At the local Christmas Fayre amongst the usual mix of jewellry, sweet and tombola stalls, I was excited to find some rather fetching notebooks for sale. Rebound Books create journals, notebooks, sketchbooks and diaries from books destined for landfill and in doing so produce unique products for the notebook connoiseur while recycling long abandoned volumes of all kinds.
From their website:
Rebound books are individually and uniquely created from original publications. We remove the spines from the original book and using a quality reclaimed paper, intersperse (or interleaf as we like to say) blank pages with selected pages from the original book. These books are then wire bound (using the best wire binding available) into our very unique – Journals, Notebooks, Sketch books & Diaries. We always use the original covers. Our wonderfully unique books certainly make fantastic gifts – with our growing selection there is almost certainly something for everyone.
I spent ages browsing the selection at the fair, many of which felt deliciously tactile and, as the friendly lady running the stall pointed out, had that old book smell that bibliophiles love. Of course I bought one, walking away in the end with this, because the title immediately struck me as a neat metaphor for what goes on inside the covers of my writing notebooks:
Opening the book up I found Rebound Books had used the chapter heading pages to break up the blank pages of the notebook, which again spoke to me as a writer, many of them leaping out at me as possible story titles.
Of course, as soon as I got home I googled the book and found out the following.
Straight and Crooked Thinking, first published in 1930 and revised in 1953 is a book by Robert H. Thouless which describes, assesses and critically analyses flaws in reasoning and argument. Thouless described it as a practical manual, rather than a theoretical one. My notebook is made from, I believe, the 1953 edition, and the book itself is still in print (having been revised by Thouless’s grandson) and even has a Kindle edition. You can download the pdf of the 1953 edition here.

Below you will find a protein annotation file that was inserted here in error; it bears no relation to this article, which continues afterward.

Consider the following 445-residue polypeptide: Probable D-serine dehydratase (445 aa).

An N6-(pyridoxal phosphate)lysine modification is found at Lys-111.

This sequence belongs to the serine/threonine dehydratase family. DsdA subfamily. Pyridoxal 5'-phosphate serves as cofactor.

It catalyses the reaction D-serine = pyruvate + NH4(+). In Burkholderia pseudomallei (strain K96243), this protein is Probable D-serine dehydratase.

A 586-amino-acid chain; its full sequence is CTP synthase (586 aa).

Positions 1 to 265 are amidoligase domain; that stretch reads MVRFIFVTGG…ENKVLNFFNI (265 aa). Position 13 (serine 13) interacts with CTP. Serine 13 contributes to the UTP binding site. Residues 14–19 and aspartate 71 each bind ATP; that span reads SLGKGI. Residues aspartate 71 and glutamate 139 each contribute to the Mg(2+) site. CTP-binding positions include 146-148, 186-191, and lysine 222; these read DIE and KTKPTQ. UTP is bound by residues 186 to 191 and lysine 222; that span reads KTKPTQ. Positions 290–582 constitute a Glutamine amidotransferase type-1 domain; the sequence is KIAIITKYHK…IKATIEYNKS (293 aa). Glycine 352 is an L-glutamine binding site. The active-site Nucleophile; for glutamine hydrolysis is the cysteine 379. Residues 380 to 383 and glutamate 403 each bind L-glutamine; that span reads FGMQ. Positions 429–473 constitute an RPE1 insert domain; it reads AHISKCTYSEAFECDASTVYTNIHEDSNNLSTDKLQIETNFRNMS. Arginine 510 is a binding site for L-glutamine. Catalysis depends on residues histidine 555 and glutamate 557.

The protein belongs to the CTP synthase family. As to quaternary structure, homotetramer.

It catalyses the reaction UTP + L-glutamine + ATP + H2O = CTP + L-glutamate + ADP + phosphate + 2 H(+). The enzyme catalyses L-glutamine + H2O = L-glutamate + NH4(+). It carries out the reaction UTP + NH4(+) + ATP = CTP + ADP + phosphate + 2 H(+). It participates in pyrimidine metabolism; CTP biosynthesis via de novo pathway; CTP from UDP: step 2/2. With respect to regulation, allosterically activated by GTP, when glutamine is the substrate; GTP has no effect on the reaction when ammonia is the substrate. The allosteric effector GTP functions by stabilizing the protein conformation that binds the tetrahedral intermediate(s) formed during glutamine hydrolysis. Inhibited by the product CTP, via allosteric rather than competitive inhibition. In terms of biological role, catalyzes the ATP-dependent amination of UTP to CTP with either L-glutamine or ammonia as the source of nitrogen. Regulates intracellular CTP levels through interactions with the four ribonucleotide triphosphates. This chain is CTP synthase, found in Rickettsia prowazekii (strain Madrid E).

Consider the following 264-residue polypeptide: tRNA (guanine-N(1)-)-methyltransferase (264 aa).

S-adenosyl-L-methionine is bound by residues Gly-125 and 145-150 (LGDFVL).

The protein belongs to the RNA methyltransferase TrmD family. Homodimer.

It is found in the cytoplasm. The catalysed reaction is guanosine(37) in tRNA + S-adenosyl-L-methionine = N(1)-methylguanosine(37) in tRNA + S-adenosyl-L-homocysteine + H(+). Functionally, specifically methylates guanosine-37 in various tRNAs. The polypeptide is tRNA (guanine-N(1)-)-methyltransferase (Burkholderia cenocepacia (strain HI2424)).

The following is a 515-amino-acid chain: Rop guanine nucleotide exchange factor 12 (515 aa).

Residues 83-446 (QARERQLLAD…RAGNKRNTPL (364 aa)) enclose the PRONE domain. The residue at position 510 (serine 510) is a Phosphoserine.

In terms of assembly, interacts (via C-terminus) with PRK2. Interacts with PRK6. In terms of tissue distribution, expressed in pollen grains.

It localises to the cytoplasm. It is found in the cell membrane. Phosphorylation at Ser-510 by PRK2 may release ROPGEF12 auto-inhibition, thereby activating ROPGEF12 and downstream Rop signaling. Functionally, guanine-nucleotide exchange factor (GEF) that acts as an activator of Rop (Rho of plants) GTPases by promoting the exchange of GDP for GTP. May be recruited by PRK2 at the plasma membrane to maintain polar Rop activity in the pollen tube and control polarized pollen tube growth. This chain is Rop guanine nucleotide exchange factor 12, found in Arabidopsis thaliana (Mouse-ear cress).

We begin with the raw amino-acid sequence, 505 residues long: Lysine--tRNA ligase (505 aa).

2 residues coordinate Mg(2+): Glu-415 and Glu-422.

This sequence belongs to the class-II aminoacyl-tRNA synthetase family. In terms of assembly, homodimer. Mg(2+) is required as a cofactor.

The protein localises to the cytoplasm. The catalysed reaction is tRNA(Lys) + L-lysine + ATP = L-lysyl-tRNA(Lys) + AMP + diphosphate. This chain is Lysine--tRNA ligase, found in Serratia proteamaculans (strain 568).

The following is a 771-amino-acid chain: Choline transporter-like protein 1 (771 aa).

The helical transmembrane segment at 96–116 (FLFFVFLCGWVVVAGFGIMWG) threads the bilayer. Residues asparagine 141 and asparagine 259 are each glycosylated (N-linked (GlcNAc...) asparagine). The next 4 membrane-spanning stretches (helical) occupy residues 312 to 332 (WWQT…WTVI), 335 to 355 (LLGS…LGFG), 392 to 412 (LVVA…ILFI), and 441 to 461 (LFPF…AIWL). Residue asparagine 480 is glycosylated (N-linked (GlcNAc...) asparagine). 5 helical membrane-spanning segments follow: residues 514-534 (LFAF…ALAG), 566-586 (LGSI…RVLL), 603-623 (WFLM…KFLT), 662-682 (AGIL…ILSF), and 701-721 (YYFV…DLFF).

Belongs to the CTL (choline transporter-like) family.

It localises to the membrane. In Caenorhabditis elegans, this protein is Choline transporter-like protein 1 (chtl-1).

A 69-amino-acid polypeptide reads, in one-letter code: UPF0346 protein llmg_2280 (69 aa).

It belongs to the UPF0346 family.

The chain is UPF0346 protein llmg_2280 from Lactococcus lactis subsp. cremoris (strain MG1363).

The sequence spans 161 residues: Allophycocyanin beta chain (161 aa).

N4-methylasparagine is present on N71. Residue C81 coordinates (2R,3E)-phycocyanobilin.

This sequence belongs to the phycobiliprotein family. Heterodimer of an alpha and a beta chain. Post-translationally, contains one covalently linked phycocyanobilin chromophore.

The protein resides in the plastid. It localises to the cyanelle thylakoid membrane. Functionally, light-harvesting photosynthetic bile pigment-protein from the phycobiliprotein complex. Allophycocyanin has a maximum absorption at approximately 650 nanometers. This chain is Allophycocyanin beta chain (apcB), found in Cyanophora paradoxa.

I’ve dipped into the book and had a blast through the Amazon reviews, even downloaded the sample to my Kindle. I plan to read it sometime soon as most reviewers seem to agree that it is a text that has maintained its relevance despite the decades passed since its first printing. Pretty much all the chapter headings struck me as great titles for fiction. So don’t be surprised if I start writing short fiction with titles like ‘All And Some’ and ‘On Drawing The Line.’
Rebound Books have a website store where you can have any of their stock books custom built into exactly the type of notebook you require. You can even send in your own old favourite to have it transformed. I’m already thinking about ordering a lined book made from this.
4 Responses to Books on the Rebound
Dan – these are wonderful! I can see why you love them.
Old books are often inspiring. My daughter has given me a 1905 travel book, complete with instructions for undertaking a Grand Tour (hat boxes compulsory!) One day I’d love to use it, find out what is still possible, though maybe without the hats.
You absolutely have to take the hats. The hat boxes should be compulsory even now. And old books are indeed inspiring.
A hat box and this book and I’d be happy! What a great idea, though I feel sad for the original book – will this make the remaning editions more sought after, I wonder……
Hi Rachel. Don’t feel too bad for the book. Rebound only make notebooks out of books that are destined for landfill. Better chopped and shopped into a notebook that will be cared for than left to rot in a refuse dump.
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